Shipping Costs: Their expedited shipping link just goes back to their index page due to COVID, Express International flat rate shipping is all that they offer currently. They also state “While economic shipping is free for most of the destination countries we strongly recommend to upgrade the shipping method to Expedited Shipping. Expedited shipping is a top speed and safe international mail service with an estimate transit time of only 2 to 6 business days from Japan.”
Their Estimated Site Traffic: the guestimate is approximately 8-11k a month, and if you are looking for Kewpie mayo, Salonpas, bonito flakes, to Biore products, this is your go to site.
My 2 Cents: it’s cool to see how these companies stack up against American based e-commerce platforms, and I really need to do a very, very, very time consuming competitive analysis of international and American companies because I know the U.S. is a large market although I bet China and possibly India are also emerging markets? Who knows who they are targeting, but if they do focus on the U.S., I really want to know how they stack up because I think it would be interesting.
6. Kokoro Japan Store ( Saitama, Japan)
They claim to have prices close to what you would pay for beauty and healthcare products in Japan such as Biore UV Aqua Rich for ¥998, not to mention free shipping for orders over $80 (just like the screenshot says).
Multiple attempts at contacting somebody, and I have had no response (how can they be this bad?).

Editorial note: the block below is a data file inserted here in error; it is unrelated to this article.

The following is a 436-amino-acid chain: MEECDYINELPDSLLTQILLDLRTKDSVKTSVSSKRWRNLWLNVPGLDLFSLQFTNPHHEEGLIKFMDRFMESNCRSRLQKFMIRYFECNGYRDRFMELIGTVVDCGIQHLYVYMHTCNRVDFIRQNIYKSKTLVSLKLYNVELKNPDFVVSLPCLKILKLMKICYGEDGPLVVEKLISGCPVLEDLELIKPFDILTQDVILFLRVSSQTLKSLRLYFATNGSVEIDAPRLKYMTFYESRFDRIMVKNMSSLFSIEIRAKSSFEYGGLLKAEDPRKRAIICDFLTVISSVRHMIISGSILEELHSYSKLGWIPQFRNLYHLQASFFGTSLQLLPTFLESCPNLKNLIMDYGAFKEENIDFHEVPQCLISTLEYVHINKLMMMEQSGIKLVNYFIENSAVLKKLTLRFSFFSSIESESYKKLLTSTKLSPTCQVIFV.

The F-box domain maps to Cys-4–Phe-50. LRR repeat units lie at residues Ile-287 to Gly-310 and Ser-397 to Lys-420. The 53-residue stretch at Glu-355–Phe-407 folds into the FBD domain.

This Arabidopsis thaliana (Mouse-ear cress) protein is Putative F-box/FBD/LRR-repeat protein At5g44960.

What TheyTout: “Kokoro Japan was launched in September 2019 by a team of passionate individuals with extensive experiences in e-commerce and knowledge in the Japanese market. Even though we have not been in the area as long as others, we pride ourselves as a store that priorities customers first and we understand how you feel more than anyone.” (they should have said “prioritizes.”).– KokoroJapanStore.com
Shipping Costs: sort of obvious if you are looking at the screenshot that Kokoro Japan Store offers up free shipping over $80 USD. This is for their “premium shipping which is 6-9 business days and includes a tracking number. Outside of Asia, Express shipping is 3-5 days and will set you back $20 for any order below $80 (another good site that has all their shipping cost prominently on each page).
Their Estimated Site Traffic: the guestimate is approximately 4-8k visitors per month, and if you are looking for Japanese sunscreen, this is your online seller. Although when it comes to Japanese beauty, makeup, to cleansers, Kokoro Japan store has it all.
My 2 Cents: what is up with everything in yen? I know the exchange rate fluctuates a lot, and maybe that is why they only display pricing in yen? If you are wondering a product that is ¥998 at the time of this post is $9.40 (maybe I over looked on the site the currency converter). The other thing I notice is that this company is not like your typical Japanese companies (well, they make the typical English grammar mistakes) because they seem to be more “business like” with their efforts to market their 4s’s which are “satisfied, seamless, supported, and safety.”
Conclusion, The Two Companies You Would Get the Royal Treatment (Service) From
The list isn’t long to begin with and when I say “royal treatment,” I mean can they simply reply to an email and understand the words and engage and respond. That might sound like a basic service, but in this day and age, it makes a world of a difference.
In Case You Wanted to See the Pics From Our Night Out
I know you are here to find websites that sell Japanese food, snacks, kitchenware, to cosmetics, but I am including some pics from my 2010 Korea trip just because.
BTW, they only wanted to chat with us to practice their English (not like we were amazing company or big ballers).
That’s the dude in the white jacket sleeves, and prior to our talk, he was was talking loudly about how much he pays monthly for his cell phone.
I really do wish I was multilingual (I chose swim lessons over Japanese language school).
Korea is all too much fun, and if you have never been, I highly suggest you visit, especially Myeong-dong. Also a pro-tip, I highly suggest you learn some Korean.